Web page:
— 3 July 2005 —

Don’t Dread the Design Walkthrough

While I was sitting through the TiVo session at the conference I noted the following:

They do design walkthroughs with all main “stakeholders” in the same room. hm. I find it easier to do walkthroughs in different meetings so the specific agendas can be focused on.

I’ve done walkthroughs with 50+ people in the room, and I’ve done it with 5 meetings of 10 people. I much, so much, this________much prefer the latter.

It’s more work on my part, but it’s less headache and it takes less time. Less time? Did I just say that? Oh hell yeah. It works because I break things up by external agenda.

My business partners have one agenda: to see that their vision of the system I designed matches their mental model. What happens when I try to meet the mental model needs of the users and it doesn’t mesh with the vision? More meetings. So when I can focus on only one agenda in a walkthrough, it makes it easier to focus on design compromise.

The developers want specifics, and who besides me could blame them? They want to know what components interact with what systems. What’s the screen flow? Where does this pop-up happen? Think the business partners care about this? Yeah, they do when you have them in the room with the developers, but if you keep them separate they don’t ask questions about the use (or lack there of) of JavaScript. So when it comes time to the inevitable answer of, “We can’t code that,” I can have a compromise conversation with the developers about the difference between can’t, won’t, and don’t-know-how.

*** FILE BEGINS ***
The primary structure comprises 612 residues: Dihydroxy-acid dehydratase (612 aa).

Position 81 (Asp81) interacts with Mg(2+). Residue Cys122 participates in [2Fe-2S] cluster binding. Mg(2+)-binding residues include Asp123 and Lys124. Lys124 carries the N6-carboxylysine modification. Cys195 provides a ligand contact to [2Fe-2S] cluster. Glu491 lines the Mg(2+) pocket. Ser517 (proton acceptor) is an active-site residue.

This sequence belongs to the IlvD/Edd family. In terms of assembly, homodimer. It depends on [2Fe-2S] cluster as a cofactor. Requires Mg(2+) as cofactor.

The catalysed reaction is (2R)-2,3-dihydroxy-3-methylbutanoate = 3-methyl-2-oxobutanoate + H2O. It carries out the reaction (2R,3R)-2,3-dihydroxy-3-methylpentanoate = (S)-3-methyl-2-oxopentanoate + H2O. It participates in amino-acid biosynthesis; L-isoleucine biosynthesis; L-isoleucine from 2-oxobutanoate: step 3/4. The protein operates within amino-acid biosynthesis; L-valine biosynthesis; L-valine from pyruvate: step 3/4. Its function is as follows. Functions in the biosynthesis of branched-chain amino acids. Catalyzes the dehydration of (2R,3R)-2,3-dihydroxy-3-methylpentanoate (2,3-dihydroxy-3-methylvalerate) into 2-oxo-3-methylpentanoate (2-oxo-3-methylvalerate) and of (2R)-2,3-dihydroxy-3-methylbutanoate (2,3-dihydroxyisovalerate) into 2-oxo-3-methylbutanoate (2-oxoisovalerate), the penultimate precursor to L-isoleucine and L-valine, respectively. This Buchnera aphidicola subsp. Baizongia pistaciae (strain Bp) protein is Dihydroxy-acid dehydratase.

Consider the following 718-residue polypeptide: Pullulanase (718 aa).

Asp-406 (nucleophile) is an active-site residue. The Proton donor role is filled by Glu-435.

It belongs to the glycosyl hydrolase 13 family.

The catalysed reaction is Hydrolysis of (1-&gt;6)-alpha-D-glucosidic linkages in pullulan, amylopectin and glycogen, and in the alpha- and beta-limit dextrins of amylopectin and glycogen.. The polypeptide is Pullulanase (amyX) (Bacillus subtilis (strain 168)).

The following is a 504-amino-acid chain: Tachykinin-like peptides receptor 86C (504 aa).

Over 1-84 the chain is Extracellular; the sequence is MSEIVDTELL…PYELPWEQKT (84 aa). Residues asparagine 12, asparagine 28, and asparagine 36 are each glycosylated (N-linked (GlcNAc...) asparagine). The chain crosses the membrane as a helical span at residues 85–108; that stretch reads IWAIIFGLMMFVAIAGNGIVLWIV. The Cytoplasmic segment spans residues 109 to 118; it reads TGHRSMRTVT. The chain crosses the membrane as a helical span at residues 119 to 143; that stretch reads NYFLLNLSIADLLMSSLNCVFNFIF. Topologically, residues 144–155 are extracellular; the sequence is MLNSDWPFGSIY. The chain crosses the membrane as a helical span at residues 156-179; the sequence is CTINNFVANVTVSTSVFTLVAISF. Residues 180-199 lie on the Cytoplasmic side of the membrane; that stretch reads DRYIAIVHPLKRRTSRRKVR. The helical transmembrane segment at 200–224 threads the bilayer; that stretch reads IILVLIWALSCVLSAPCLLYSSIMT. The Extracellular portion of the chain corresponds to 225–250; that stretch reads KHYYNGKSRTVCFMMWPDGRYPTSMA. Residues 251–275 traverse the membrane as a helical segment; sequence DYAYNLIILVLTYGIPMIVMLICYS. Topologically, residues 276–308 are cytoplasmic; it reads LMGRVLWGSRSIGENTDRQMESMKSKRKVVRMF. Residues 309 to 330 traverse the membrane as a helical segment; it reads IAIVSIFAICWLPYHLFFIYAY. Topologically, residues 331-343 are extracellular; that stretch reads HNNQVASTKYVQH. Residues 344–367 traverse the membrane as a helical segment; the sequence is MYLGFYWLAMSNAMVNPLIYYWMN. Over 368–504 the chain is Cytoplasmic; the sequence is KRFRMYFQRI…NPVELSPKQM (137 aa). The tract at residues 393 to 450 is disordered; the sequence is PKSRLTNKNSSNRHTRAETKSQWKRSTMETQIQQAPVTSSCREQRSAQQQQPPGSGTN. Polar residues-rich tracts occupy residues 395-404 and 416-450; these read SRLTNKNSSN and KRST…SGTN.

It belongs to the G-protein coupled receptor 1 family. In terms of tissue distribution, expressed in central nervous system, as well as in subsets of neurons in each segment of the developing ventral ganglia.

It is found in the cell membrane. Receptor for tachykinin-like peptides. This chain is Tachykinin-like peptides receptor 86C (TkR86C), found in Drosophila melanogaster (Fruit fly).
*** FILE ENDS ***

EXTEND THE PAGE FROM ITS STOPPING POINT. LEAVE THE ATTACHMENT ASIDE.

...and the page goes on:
And so with the QCers, the project team in general, the peer reviews…

Now, at TiVo they are basically letting only 3 or 4 people in the room: the leads that represent the business factions and the technology factions. Which is a really good idea, but then those leads have to go back and translate what was said in the walkthrough to the rest of their team. Overall, I’d rather avoid translation and talk directly to each team.

I doubt there is a best way to do it. Well, the best way would be 5 people in a room responsible for all decisions and all work. That’s not always the reality. What are the downsides? Is there a better way to do it?

I guess I go about it “the Bard way.” Telling the story of the interface to all who will listen. Wandering Cubeland with my lyre and parchment… Seriously, someone fund me to go back and get a masters in comparative lit. What would I compare? Medieval European and Tang Dynasty writings. What does that have to do with usability?

Absolutely nothing.

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